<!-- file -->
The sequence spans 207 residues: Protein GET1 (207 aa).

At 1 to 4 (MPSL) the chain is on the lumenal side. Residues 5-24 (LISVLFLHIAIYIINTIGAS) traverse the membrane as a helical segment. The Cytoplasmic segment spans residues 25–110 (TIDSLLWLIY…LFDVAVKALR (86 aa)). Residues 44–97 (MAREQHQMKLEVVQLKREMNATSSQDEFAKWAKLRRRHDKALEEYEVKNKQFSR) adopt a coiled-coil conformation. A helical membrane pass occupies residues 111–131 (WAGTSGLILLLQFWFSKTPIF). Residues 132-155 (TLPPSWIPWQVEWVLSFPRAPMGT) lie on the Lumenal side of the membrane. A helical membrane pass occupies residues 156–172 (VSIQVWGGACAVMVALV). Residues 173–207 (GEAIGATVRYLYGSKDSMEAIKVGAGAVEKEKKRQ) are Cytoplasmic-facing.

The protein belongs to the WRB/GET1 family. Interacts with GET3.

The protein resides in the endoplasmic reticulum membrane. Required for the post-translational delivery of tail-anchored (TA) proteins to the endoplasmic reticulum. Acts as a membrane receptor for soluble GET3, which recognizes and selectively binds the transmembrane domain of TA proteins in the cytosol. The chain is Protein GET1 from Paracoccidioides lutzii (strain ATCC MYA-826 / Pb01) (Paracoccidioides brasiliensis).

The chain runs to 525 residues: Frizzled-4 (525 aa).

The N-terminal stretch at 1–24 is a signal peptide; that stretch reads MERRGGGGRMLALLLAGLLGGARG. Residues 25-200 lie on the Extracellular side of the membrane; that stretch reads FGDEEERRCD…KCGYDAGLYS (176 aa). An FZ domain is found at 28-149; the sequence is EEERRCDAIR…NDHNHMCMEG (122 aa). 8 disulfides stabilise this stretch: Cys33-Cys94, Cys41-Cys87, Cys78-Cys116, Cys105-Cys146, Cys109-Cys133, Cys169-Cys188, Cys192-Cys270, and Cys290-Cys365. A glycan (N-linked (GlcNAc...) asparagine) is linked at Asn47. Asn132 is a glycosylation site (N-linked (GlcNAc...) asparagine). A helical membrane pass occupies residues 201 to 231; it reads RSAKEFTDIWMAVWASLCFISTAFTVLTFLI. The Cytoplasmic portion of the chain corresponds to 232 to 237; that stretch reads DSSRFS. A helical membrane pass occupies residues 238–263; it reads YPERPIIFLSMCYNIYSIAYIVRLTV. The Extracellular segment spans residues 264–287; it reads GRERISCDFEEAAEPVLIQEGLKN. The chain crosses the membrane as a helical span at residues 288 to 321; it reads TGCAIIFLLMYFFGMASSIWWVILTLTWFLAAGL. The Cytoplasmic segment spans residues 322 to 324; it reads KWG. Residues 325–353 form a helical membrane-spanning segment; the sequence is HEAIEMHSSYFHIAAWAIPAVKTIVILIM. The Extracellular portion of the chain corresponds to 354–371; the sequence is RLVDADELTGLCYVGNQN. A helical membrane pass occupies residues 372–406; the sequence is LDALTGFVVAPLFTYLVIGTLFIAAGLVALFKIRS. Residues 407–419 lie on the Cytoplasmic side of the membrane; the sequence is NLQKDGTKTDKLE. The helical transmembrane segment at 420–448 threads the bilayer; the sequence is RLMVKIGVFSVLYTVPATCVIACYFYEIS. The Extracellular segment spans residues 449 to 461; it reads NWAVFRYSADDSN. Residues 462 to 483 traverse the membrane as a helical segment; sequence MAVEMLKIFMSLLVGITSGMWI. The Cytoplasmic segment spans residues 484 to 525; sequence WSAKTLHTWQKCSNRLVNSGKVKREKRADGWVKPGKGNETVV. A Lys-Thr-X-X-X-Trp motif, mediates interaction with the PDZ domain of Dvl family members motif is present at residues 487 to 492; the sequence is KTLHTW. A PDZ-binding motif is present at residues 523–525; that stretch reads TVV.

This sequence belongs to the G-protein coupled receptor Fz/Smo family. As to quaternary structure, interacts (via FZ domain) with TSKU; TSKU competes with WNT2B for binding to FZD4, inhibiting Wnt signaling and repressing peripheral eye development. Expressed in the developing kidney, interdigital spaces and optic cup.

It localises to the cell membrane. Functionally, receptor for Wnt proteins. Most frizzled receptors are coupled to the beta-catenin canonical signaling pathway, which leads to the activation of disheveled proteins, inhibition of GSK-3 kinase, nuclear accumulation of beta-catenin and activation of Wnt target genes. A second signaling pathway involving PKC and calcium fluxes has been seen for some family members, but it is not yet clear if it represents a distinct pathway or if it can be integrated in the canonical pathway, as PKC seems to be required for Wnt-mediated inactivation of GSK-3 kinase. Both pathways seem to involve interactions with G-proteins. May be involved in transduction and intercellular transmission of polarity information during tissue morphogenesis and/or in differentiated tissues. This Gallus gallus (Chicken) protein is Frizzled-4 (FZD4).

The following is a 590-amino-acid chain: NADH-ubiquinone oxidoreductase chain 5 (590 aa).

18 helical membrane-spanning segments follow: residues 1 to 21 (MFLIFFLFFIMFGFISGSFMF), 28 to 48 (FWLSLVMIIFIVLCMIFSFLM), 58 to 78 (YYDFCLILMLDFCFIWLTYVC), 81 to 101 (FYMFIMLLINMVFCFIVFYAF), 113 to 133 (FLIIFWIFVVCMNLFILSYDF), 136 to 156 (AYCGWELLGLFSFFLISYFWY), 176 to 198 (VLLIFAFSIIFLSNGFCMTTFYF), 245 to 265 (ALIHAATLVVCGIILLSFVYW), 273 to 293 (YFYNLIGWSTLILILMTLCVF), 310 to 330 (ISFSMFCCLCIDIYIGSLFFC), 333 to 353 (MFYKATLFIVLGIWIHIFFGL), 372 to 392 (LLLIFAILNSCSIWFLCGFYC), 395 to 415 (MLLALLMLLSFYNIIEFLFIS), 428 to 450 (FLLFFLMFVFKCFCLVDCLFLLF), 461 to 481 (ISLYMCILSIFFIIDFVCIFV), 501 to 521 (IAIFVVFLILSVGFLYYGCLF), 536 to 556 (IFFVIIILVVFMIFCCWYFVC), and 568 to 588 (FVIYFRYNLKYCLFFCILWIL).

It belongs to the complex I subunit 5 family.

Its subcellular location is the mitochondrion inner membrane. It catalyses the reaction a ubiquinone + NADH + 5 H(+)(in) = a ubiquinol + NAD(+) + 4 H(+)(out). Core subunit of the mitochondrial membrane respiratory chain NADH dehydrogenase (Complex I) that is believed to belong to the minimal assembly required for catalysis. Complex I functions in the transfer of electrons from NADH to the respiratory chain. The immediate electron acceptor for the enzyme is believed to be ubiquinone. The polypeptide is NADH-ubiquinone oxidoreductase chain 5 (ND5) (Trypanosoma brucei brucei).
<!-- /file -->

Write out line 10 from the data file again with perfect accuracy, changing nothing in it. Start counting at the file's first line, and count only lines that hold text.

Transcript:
18 helical membrane-spanning segments follow: residues 1 to 21 (MFLIFFLFFIMFGFISGSFMF), 28 to 48 (FWLSLVMIIFIVLCMIFSFLM), 58 to 78 (YYDFCLILMLDFCFIWLTYVC), 81 to 101 (FYMFIMLLINMVFCFIVFYAF), 113 to 133 (FLIIFWIFVVCMNLFILSYDF), 136 to 156 (AYCGWELLGLFSFFLISYFWY), 176 to 198 (VLLIFAFSIIFLSNGFCMTTFYF), 245 to 265 (ALIHAATLVVCGIILLSFVYW), 273 to 293 (YFYNLIGWSTLILILMTLCVF), 310 to 330 (ISFSMFCCLCIDIYIGSLFFC), 333 to 353 (MFYKATLFIVLGIWIHIFFGL), 372 to 392 (LLLIFAILNSCSIWFLCGFYC), 395 to 415 (MLLALLMLLSFYNIIEFLFIS), 428 to 450 (FLLFFLMFVFKCFCLVDCLFLLF), 461 to 481 (ISLYMCILSIFFIIDFVCIFV), 501 to 521 (IAIFVVFLILSVGFLYYGCLF), 536 to 556 (IFFVIIILVVFMIFCCWYFVC), and 568 to 588 (FVIYFRYNLKYCLFFCILWIL).